My family room has 4 flood light cans in the ceiling controlled by a single
pole switch. That same switch also controls an outlet on the same wall as
the switch. I have no idea why the electricians did what they did when the
house was built (it is the original wiring I think, I've been here 9 years
and the house is 15 years old). When I pulled the switch, there was a red
wire to one side, and a black to the other, with the whites tied together
inside the box. At the outlet, the red is on one side of the receptacle,
and the whites are on the other, with the blacks tied together inside the
box. Is there any way to configure the wires so the outlet stays hot and
the switch only works on the overhead lights? I'm no pro, but I can handle
basic wiring (changing out receptacles, switches). Is there a simple fix,
or should I get an electrician to look at it?
I bought an IR motion detection device. I want to use it to turn a lamp on in my
The IR device has place for blue, brown and yellow/green wires.
The lamp has place for blue and brown only.
I've cut the lamp power wire in half (it has blue and brown) and want to connect
the IR box in there
W --------->Blue>------- IR Box --------->Blue>------- L
L --------->Brown>------ Brown --------->Brown------- M
L Blue P
So how do I connect the wires?
On 05/01/05 12:23 pm Joseph Meehan tossed the following ingredients into
the ever-growing pot of cybersoup:
That's the UK and Australian color scheme (maybe other countries use the
same -- Black for Hot never did make any sense to me; neither did Red
for Ground, as some European countries used a few decades back):
Green&Yellow is Ground
Blue is Neutral
Brown is "Live"/"Hot"
So my *guess* is that the IR Device's Brown would connect to the Brown
from the wall and the IR Device's Blue would connect to the Brown going
to the lamp, leaving the Green/Yellow "floating" but insulated. If the
lamp fitting has no ground connection now, presumably it doesn't need one.
Buy something thats made to do this. Several products are out there that are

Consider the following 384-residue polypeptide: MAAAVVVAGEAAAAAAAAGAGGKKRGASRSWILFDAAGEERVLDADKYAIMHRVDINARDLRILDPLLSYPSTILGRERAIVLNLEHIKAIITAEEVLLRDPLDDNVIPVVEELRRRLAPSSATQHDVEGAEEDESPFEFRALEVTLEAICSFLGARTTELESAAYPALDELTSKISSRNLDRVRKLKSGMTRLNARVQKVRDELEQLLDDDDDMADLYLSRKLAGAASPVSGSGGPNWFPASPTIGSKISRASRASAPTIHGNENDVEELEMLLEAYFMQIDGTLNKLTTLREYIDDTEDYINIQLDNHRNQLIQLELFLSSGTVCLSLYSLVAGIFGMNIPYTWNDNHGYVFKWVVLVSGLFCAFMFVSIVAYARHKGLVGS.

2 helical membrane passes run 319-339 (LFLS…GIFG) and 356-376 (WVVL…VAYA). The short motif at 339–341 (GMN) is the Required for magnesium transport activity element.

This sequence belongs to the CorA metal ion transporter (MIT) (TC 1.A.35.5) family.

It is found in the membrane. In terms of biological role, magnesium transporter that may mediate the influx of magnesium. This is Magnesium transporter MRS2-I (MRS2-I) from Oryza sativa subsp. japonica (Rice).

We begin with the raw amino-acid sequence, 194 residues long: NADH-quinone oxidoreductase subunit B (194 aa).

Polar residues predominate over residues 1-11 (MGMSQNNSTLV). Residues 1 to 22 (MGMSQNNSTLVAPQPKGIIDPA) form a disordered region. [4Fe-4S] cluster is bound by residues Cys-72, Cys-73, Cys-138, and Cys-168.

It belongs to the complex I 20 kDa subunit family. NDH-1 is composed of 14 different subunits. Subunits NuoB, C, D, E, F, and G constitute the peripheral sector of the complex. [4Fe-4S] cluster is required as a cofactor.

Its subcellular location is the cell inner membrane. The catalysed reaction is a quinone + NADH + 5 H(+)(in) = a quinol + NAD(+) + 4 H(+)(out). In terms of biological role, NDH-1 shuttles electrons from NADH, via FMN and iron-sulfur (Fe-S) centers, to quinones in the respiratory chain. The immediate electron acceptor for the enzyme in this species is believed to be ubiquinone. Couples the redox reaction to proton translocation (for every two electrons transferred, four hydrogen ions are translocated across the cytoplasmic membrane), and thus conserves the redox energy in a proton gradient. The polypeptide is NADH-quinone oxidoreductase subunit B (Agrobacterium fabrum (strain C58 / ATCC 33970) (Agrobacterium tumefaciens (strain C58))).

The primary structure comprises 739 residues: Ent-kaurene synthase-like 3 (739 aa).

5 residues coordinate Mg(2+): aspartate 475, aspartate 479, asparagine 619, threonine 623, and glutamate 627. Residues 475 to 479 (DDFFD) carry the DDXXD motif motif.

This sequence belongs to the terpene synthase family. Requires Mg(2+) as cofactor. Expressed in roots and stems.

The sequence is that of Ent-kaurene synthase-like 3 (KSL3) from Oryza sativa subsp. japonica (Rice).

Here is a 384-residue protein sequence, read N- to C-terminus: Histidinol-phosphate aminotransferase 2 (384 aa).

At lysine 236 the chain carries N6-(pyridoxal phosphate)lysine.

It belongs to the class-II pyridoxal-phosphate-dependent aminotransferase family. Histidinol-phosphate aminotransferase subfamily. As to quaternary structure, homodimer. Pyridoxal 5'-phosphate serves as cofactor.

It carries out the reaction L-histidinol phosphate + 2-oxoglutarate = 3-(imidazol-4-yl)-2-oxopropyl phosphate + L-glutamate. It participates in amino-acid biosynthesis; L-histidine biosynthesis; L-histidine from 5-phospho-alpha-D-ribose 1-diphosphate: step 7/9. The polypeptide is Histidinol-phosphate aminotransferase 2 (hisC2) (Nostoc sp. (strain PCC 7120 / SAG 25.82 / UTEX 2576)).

very similar that are made for closets. No way would I ever think of doing
this with motion detection A simple switch near the access is more then
Either way I still think its a bad idea what your trying to do.
Brian A. Dye
Some devices like that have a hot-in, a hot-out, and a neutral. The neutral
is for the power they use. One device I hooked up said to connect that wire
to the ground; presumably it was sufficiently low current as to not matter
and running it to a real neutral was impractical.
However I haven't any idea what your wires represent. If you don't have the
instructions, you should contact the manufacturer. (duh)
This is european system.
GREEN with YELLOW stripes Ground
BROWN or BLACK Live
I solved it by taking part an allready wired similar system.
Blue and Brown go to the IR box.
From the IR box blue goes to the lamp's blue and yellow/green (ground here) goes
to lamp's brown.
The result is that when somebody walks past the detector the lamp turns on.
I've got another question:
I am placing a number of IR devices around the house. When any of the IR boxes
detect movement all the lamps current connected to any of the IR boxes should
Which should I do:
W --------->Blue>------- IR Box 1 Blue -------->Blue>------- L Blue
L --------->Brown>------ Brown ----- M Brown
L | P
W --------->Blue>------- IR Box 2 Blue -------->Blue>------- L Blue
L --------->Brown>------ Brown ----- M Brown
L | P
Do I connect the brown wire at lamp end or do I connect the blues also?
Let's see if I understand what you said. In the switch box, there are
two cables: one cable enters with a black, white, ground and one
exiting to the receptacle with a red, black, white and ground wire. In
the outlet box, the red and white connects to the receptical. The black
wire connects to a cable leaving the box which then goes to the lights.
The white wire of the light cable connects to the second screw on the
receptical. Right so far?
If the above is correct, then connect the power (black wire) coming
into the switch box to 1) the red wire and 2) a black pigtail. Connect
the black pigtail to a single pole switch. Connect the black wire going
to the outlet box to the other terminal. Connect the two whites
My answer above assumes that the power is coming into the switch first
from a different cable then the one attached to the recepacle. In this
case, you would have two cable coming into the switch box. Since you
mention that there were more then one white in the switch box, I
guessed you had the power starting at the swich box. If this is not the
case, then the above doesn't apply.
In the switch box: blacks pigtailed to switch, red to switch, whites tied
In the outlet box: Whites (3 of them) to left side of outlet, blacks and
red to right side
Sorry for the confusion.
I might be dense but I am confused. First is the red and black wire
connected to the switch coming from the same cable? If yes disregard
my messages. With the switch in the off position, which wire is hot? To
give a better answer I need to know:
1) how many cables come into the switch box and where do thet go?
2) how many cables come into the outlet box and where do they go?
Sometimes power is brought into the receptal box first then sent the
switch box using the black wire or a 3 wire/ground cable. The power is
then sent back to the outlet using the red wire. Power might also be
sent to other places using a pigtail (connected to the black wire) in
the switch box. This might be what you have. This makes the cabling